Thursday, October 31, 2013

How To Write A File

You probably think that you know how to write to a file. After all, it's pretty simple and you do it many times per day. You open the file, write some data to it, close the file, and you're done. Wrong. This is how you write a file:

  • Create and open a temporary file in the directory you are writing your new file to.
  • Write your data to the temporary file.
  • fsync the temporary file. (fdatasync is insufficient, it doesn't sync the size)
  • Close the temporary file.
  • If any errors happen before this point, delete the temporary file and handle the error as appropriate.
  • Rename your temporary file to the name you want your new file to have.
  • Open the directory containing both files.
  • fsync the directory's file descriptor.
  • Close the directory's file descriptor.
If you open the file that you are writing to directly, several problems happen. If your program crashes before you've finished writing your data, your system is in an inconsistent state. Worse yet, if you overwrote the contents of a previous file with the same name, you have lost that file and you are left with only part of your new file. Any other program that had the old file open will get weird errors due to the unexpected truncation to zero length. By creating a temporary file your new file has its own inode and your old file is left alone.

If you don't fsync the file before you rename it you can still get into inconsistent states. Your filesystem journals all of your metadata operations but not your data operations. That means that if you lose power after the rename has been issued, it is possible that the rename will be replayed from the journal yet the data itself was never written to disk, so it's gone forever along with your old file of the same name.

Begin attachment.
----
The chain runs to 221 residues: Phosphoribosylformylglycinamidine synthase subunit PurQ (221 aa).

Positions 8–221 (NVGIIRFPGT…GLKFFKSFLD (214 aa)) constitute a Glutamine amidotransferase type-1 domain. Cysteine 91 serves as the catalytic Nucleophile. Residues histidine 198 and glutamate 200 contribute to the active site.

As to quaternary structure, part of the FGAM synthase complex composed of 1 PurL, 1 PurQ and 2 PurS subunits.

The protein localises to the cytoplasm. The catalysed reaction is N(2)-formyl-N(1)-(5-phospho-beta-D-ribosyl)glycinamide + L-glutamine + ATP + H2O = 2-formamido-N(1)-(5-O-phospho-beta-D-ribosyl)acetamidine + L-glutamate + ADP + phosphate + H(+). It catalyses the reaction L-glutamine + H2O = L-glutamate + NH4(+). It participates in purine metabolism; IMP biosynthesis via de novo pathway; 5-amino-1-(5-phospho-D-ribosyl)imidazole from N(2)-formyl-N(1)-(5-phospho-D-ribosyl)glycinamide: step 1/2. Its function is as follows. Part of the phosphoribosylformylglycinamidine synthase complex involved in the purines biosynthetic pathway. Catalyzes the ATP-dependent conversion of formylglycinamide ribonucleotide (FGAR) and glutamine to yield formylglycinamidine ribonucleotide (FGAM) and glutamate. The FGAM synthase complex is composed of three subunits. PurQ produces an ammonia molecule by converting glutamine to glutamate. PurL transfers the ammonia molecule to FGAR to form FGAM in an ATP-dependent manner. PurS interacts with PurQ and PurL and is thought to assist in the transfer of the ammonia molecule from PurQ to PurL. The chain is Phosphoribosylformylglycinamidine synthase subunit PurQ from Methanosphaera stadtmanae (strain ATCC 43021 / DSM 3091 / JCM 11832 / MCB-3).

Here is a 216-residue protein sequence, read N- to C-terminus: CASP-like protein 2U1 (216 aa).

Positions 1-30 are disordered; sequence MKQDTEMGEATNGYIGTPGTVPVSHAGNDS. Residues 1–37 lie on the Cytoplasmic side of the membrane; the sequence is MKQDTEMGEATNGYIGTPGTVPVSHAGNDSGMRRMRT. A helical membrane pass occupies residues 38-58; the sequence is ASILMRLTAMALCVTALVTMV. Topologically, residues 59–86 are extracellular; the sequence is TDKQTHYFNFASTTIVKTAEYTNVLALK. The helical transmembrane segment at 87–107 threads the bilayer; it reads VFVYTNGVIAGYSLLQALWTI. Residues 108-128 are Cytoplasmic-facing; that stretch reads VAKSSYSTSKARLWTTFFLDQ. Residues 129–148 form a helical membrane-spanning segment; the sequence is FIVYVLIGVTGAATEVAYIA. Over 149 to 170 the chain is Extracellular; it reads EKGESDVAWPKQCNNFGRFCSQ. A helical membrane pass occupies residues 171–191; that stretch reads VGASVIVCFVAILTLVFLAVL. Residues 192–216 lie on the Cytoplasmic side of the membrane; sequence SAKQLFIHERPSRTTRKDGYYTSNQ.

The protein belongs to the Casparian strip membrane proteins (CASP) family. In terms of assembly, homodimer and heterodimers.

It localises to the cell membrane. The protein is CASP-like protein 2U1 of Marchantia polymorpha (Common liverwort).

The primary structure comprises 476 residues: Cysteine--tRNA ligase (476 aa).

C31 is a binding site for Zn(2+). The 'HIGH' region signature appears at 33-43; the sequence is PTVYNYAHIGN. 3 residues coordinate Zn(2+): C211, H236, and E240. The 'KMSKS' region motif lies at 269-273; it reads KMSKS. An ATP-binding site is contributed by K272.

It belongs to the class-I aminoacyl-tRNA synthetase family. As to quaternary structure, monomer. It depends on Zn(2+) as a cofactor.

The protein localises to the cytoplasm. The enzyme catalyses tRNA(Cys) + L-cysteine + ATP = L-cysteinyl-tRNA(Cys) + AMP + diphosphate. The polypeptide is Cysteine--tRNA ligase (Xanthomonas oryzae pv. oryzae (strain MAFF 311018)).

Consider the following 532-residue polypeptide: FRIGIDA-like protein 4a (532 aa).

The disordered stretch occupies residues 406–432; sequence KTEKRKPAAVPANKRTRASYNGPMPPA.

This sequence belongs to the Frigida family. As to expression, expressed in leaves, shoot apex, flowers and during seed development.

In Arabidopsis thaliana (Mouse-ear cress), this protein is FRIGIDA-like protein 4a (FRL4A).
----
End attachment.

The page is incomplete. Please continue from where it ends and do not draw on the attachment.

If you write to a temporary file, fsync, and rename you know that:
  • Writing to your temporary file leaves the old version of the file alone (if it exists)
  • After the fsync is complete your data has safely been written all the way through to your disk (unless you have one of those crappy disks that lie about sync, in which case you should throw it away and buy a new disk)
  • At any point immediately before, during, or after the rename operation you have exactly one version of your file and it is complete.
The only remaining problem is what happens if the system crashes before the directory entry edits from the rename get sync'ed to disk. To guarantee that the directory contents are sync'ed you must open the directory and call fsync on the returned file descriptor.

Now you know how to write a file. Go tell all your friends, I'm tired of using programs that get this wrong.